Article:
An Ethereal and Otherworldly Garden ... A San Francisco Courtyard is Transformed
Updated: Dec 18, 2020
A few weeks ago, Napa Valley Register feature's editor, Sasha Paulsen, and I ventured down to the 2013 San Francisco Decorator Showcase. This year’s featured house was an 8000 square-foot Georgian mansion known as “Herbst Manor”. Built in 1899 atop a hill in Pacific Heights, this majestic lady challenged West Coast designers to transform its 24 rooms and three exterior areas.
One of the most impressive of these transformations occurred in the courtyard at the hands of garden designers Davis Dalbok and Brandon Pruett of San Francisco’s Living Green Design, Inc. Stepping into the space was like being transported into another dimension – an otherworldly, exotic, and tropical one at that. In an instant, Paulsen and I had exited the urban world and entered a paradisal oasis.
The inspiration for Dalbok’s and Pruett’s design came from Dalbok’s own original Japanese screen paintings that, in essence, conveyed a mythical habitat of wild birds of prey. To help bring their fantastical concept to life, they enlisted the talents of artist, Jane Richardson Mack and vertical garden innovator, Chris Bribach.
Mack, a diverse Bay Area artist whose clientele includes guitar-great Carlos Santana, devised a careful plan in using Dalbok’s old and world-class Japanese paintings. With her specialized skill as a verre eglomise artist, she embedded the images in real silver leaf applied to panels of glass. “Vehr-ray eee-glow-mee-zay” is a pre-Roman technique of painting and gilding the backside of glass. Richardson Mack then burnished the silver away to reveal the images within an ethereal and mysterious silvery cloud-like aura.
The panels were then hermetically sealed into bronze powder-coated frames and hung as a focal point on one of the courtyard’s neglected, 12-foot high brick walls. Dalbok and Pruett further enhanced the space with painterly strokes of greenery including potted Japanese maple trees, a rare Baobab-type miniature tree, dwarf conifers, grasses, and a cohesive woodland understory – all of which came from their San Francisco Living Green showroom.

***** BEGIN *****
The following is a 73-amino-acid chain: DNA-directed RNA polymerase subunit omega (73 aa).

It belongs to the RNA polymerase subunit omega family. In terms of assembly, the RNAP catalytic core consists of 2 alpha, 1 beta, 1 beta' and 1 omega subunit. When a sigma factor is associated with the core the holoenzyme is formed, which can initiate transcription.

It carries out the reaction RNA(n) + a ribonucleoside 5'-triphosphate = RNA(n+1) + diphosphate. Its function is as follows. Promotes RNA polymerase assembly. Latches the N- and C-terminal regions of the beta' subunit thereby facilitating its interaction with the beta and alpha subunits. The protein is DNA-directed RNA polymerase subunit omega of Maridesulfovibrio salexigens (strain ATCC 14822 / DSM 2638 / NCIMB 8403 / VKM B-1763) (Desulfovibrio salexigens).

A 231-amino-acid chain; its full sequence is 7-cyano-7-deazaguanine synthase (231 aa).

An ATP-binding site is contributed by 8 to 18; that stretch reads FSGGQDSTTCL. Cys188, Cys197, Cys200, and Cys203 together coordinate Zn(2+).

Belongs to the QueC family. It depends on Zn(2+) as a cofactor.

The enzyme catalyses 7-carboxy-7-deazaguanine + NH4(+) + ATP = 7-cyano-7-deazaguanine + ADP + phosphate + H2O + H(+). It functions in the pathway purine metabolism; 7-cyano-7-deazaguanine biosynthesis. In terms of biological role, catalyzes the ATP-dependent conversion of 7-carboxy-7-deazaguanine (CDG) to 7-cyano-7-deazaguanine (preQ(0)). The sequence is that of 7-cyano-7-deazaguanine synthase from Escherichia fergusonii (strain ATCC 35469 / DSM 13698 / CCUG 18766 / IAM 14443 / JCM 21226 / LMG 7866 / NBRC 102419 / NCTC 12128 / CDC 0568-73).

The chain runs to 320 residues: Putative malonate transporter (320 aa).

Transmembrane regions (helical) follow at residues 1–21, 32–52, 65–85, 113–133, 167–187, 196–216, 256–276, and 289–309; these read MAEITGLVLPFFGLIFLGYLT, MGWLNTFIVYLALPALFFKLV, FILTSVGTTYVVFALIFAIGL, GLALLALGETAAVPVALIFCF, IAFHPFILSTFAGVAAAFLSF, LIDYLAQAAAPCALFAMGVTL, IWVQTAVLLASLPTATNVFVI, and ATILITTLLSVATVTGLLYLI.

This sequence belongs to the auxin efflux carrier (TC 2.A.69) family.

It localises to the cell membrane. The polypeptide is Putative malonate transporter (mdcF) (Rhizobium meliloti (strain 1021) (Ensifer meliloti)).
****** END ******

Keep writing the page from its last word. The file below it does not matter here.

Their poetic imagination carried over to the adjacent brick wall. Since the courtyard was a challengingly small 400 square-feet, the designers employed a tradition used by the French in their own small gardens. “Espallier” is a technique that trains plants to vertically grow on walls. To actualize this idea, they turned to the genius behind vertical garden planters and self-watering systems, CEO and founder of Plants on Walls, Chris Bribach.
Bribach converted this bleak and harsh brick eyesore into a lush and mesmerizing showstopper using his 2010 patented creation, Vertical Garden Panel, Florafelt Vertical Garden Planters and Wire Systems, and Recirc self-watering systems. The hand-made planters are designed to use micro fibers in P.E.T. (polyethylene terephthalate) felt so that all plants are watered equally. The felt is made from non-toxic and durable fibers from recycled plastic bottles. The material has been proven to be so safe, pH neutral and non-reactive that one can freely plant an organic fruit and vegetable garden. Over 1500 felt root-wrapped plants were used to fill the planter pockets with species reflecting the habitat of birds of prey -such as an assortment of ferns.
In addition to the brick walls, Dalbok and Pruett treated the courtyard’s once drab concrete ground. With a multiple-layered application of a reactive stain, the concrete turned into an old Roman stone floor with a mélange of warm sunset hues.
To make the space people-friendly and functional, they added a dining table with an inlaid semi-precious stone mosaic top, iconic Michael Taylor garden chairs, and a Verona marble console table. They accessorized with potted succulents, a partially hidden and sinister ceramic serpent, and a copper bird of prey from Burma.
With such attention to detail in this courtyard, the imaginations of Showcase visitors could not help but be swept away by this beguiling, fairytale design.
As Paulsen and I stepped back into reality, we were comforted to know that such magical spaces could be created anywhere. You can enlist the help of Dalbok and Pruett, use your own designer, or take this on as a do-it-yourself project. Whatever the strategy, start by enjoying the most awe-inducing, sumptuous, and magnificent garden portfolio - found on Living Green’s website. And, no matter your theme, inspiration, or garden design goal, incorporating a living wall is easier than you may think. Bribach’s Plants on Walls website has an abundance of detailed and helpful information, simple step-by-step instructions, and pictures that say a thousand words.
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